A German revolution down at the neighborhood pool
Ordinary citizens and other private interests are filling in gaps left by a shrinking welfare state.
Mechthild Löwe doesn't need the French Riviera. For years, she has spent her summers at Frankfurt's Brentano Bad.
The outdoor pool, twice the length of a football field and a little wider, is Europe's largest, a haven for avid lap swimmers like Ms. Löwe and one of the city's many publicly funded recreation venues.
But the pool, one of 13 in Frankfurt, may soon shut down as German cities try to trim costs amid the country's prolonged economic troubles.
The nationwide threat to their Badekultur, or bathing culture, has galvanized Germans. In what could be the start of a revolution in this country's welfare culture, citizens and private interests are taking the initiative as the caretaker state recedes.
"There's a new thinking process in Germany," says Gert Benner, head of one of the first nonprofits in Germany to run a municipal pool.
"We're seeing a huge number of initiatives to keep our pools open, and they're driven by people, not by the government's bureaucracy," he says. "It's a key step."
Public pools are among many services, from libraries to day care, that are being curtailed as German municipalities cope with falling employment, and dwindling tax revenues and investment.
To pick up the slack, nonprofit groups have been formed to run pools, and in other cases, partnerships between cities and private management have sprung up, or corporations have taken over operating pools for profit.
Similar private-sector initiatives are being launched in other areas where cities can no longer foot the bill. In the town of Gütersloh, 217 miles west of Berlin, a nonprofit is partnering with the city to manage the library. Frankfurt's Museum of Modern Art has become one of the first museums in the country to aggressively start fundraising to pay for exhibits.
"People have to take more responsibility," says Franz-Reinhard Habbel of the German Association of Cities and Communities in Berlin. "There's no other way. Cities are broke."
Germans see their 6,716 Volksbäders, or "people's pools" as essential to the public welfare. Although the country's bathing culture has a long tradition, it wasn't until the construction boom after World War II, in the mid-'60s, that pools multiplied across Germany. Cities rushed to build the biggest and best indoor and outdoor pools, where bathers of all social strata could afford to take a dip in style. The venues include Olympic-size, diving, wave, and kiddie pools that form the centerpiece of municipal recreational parks.
But now many of these are in dire need of repair. German cities, collectively $10 billion in debt, have been shutting down pools rather than pay million-dollar repair bills. Since 1994, when Germany had 3,550 outdoor pools, almost 10 percent have closed, according to the German Public Pool Association in Essen.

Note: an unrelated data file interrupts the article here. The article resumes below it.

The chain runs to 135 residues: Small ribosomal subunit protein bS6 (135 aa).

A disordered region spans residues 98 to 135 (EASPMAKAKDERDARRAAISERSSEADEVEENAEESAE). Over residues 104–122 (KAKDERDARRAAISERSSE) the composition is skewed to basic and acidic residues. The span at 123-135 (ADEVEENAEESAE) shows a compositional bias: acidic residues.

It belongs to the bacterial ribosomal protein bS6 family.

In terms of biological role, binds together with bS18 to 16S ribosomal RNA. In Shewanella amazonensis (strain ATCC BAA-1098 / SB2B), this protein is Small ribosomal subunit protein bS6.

When Mr. Benner's hometown pool in Schwerte, a town near Cologne, was shut down, his response was more American than German. He gathered 10,000 signatures, pulled together hundreds of volunteers and created a nonprofit organization. They raised money. They dug in. And in 1998, three years after the closure, they reopened the facility, which includes an Olympic-size pool and two beach-volleyball areas in a large park.
This summer, the Schwerte pool had a record attendance of 120,000 people. The entrance fees have remained at the previous rate of $3 for adults - considerable reasonable here - with children over 11 paying half price and those under 11 swimming for free. Benner is among 120 volunteers who tend the cash register, take out the trash, clean the pool, and raise money for pool maintenance.
In Königswinter, near Bonn, a corporation suggested having the pool stay open longer, opening a restaurant, and offering classes to the elderly and toddlers as ways to make the pool more attractive. The pool reopened and the admission fees remain a moderate $3.
In Rengsdorf, a small town near Frankfurt, a firm bought for 50 cents a pool that, over the decades, had sunk into about $3 million in debt, and invested heavily to turn it into a wellness complex with whirlpools, waterslides, and saunas. The admission fee doubled, but attendance is at a record high. The company is making money.
Whether Frankfurt's grass-roots effort can help the Brentano Bad stay open remains to be seen.
The pool alone needs $5 million in repairs, city officials say. And the 37-acre Brentano park - where families spend Sundays picnicking, youths play volleyball, and kids frolic on the playgrounds - is also in danger of closing.
Löwe is among 16,000 people who have signed a petition to save Brentano. "It's the only place in Frankfurt where everybody can find a spot without feeling crowded," she says.
The trend toward privatization is not without its detractors, however. Frankfurters have been signing petitions in protest of what they see as the dangerous effects of shifting traditionally publicly funded services to the private sector. One of the city's two opera houses is scheduled to close in 2004. Some libraries are threatened. And the Frankfurt subway system is about to be leased to a US investor.